The following overview was written in connection with a Middle East Forum conference, "Qatar: U.S. Ally or Global Menace," taking place in Washington, D.C. on Feb. 6, 2019. To watch it live-streamed, click here.Already in the mid-1990s, a playful riddle circulated among foreign-policy types: In the aftermath of the Soviet collapse, which are the world's two great powers? Answer: The United States and Qatar. In other words, the outsized ambitions of a country with a native population then numbering about 150,000, have long been apparent.
Paul Gauguin, Quand te maries-tu?
These days, Qatar's influence is no longer a riddle. It is felt from Claridge's Hotel to Paul Gauguin's Quand te maries-tu?, from Al Jazeera to the 2022 World Cup, from hacking efforts to bribery scandals. The government has flamboyantly balanced its external connections, symbolized by the giant Al-Udeid Air Base used mostly by American forces vs. the Qatar-Turkey Combined Joint Force Command.
In part, this remarkable record is made possible by the unique riches showered on the country's tiny population (which now stands at a bit over 300,000, or about 1 percent of the population of Shanghai). The vast North Dome gas field earns the country's subjects (as opposed to the many more numerous foreigners) a per capita income of about US$500,000, or some five times higher than the second richest state, Luxembourg.
In part too, Qatar's outsized role reflects on the nature of the country and its leadership. As in Saudi Arabia, the extremist ideology of Wahhabism dominates in Qatar, bestowing its population with a sense of purpose and ambition quite out of proportion to its size. Its recent leadership, first Emir Hamad (r. 1995-2013) and now his son Tamim (2013-), as well as their relatives and aides, indulge in an evanescent grandiosity nicely symbolized by the HAMAD name (in Latin letters) stretching one kilometer high and three kilometers wide that Emir Hamad briefly and mysteriously had etched into the sands of an island in 2010, then no less mysteriously had erased two years later.
The sand HAMAD in its full glory.
Qatar's reach is perhaps most evident in its reported support for jihadi groups in such varied places as Iraq (Al-Qaeda), Syria (Ahrar al-Sham, Jabhat al-Nusra), Gaza (Hamas), and Libya (Benghazi Defense Brigades). In addition, Qatar supports prominent Islamist networks all around the world – including the Muslim Brotherhood in Egypt, the AKP in Turkey and Jamaat-e-Islami in Bangladesh.
In Doha, the government provides the Taliban with office space. Islamist luminaries such as the Muslim Brotherhood's spiritual leader Yusuf Al-Qaradawi and Hamas chieftain Khaled Meshaal have for decades made their homes in Doha.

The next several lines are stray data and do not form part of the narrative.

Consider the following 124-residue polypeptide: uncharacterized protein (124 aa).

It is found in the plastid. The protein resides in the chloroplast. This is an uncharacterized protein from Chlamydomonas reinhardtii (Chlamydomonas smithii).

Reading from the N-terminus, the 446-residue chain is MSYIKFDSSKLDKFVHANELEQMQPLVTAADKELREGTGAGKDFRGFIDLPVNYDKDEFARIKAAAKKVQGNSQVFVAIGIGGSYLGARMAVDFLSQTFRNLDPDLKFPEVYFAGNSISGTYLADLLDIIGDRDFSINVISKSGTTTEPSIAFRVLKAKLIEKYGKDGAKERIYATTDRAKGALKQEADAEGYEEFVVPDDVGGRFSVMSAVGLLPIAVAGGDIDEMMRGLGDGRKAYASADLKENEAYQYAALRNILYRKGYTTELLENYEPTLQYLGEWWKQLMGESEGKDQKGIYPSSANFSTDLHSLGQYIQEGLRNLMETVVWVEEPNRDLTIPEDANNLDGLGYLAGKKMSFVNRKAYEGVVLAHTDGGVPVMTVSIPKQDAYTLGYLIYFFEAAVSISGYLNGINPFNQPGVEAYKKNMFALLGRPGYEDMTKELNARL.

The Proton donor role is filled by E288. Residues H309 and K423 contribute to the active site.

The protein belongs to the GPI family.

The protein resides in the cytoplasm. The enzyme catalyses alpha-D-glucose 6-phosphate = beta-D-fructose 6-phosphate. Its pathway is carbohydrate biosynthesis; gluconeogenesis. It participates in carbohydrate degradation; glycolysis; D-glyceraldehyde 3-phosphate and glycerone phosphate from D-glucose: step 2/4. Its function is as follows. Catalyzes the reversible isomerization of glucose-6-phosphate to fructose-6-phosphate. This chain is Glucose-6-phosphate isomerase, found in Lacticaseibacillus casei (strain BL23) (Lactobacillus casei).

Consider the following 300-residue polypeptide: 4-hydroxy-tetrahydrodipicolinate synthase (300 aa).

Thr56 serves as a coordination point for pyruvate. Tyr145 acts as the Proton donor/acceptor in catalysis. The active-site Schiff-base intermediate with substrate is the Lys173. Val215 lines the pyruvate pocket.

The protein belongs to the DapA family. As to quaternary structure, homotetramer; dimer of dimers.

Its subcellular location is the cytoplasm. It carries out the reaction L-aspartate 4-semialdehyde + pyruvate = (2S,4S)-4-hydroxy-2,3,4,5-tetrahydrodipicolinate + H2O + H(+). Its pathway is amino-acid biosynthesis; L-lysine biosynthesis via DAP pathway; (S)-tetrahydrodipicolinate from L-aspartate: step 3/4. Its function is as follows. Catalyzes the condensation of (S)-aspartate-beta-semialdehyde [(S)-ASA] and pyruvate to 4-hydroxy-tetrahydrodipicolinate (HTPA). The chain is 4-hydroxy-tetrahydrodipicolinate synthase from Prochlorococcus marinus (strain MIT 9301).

In the West, Qatar's power is more cautious and thrives unchallenged. For one, it funds mosques and other Islamic institutions, which express their gratitude by protesting outside Saudi Arabia's embassies in London and Washington.
But Doha does not rely only on the Islamist diaspora in the West to advance its agenda; it also works to influence Western policymakers and the public directly.
The enormous Al Jazeera television network has become one of the world's largest and best-known broadcasters. Its English-language stations produce slick propaganda against Qatar's enemies, dressed up in Western liberal rhetoric. Al Jazeera's latest venture – its social media channel, AJ+ – is aimed at young, progressive Americans. Its documentaries on the evils of Israel, Saudi Arabia, and the Trump administration are sandwiched between glowing coverage of transgender rights campaigns and emotional appeals for the plight of asylum seekers on America's southern border – seemingly incongruous topics for a broadcaster controlled by a Wahhabi regime.
Doha also seeks to influence Western educational institutions. The regime-controlled Qatar Foundation hands tens of millions of dollars to schools, colleges and other educational institutions across Europe and North America. Indeed, Qatar is now the largest foreign donor to American universities. Its funds pay for the teaching of Arabic and lessons on Middle Eastern culture and their ideological bent is at times unashamedly apparent, as in the lesson plan in American schools titled. "Express Your Loyalty to Qatar."
Now that the Saudi, UAE, Egyptian, and other Arab governments have woken to the threat posed by Qatar, is it not time for Westerners to do so too? The Middle East Forum conference on Feb. 6, seeks to shed light on one of the world's smallest, richest, most powerful, and most sinister states, by focusing on two questions: What is the government of Qatar doing? What is its goal?
Daniel Pipes (DanielPipes.org, @DanielPipes) is president of the Middle East Forum.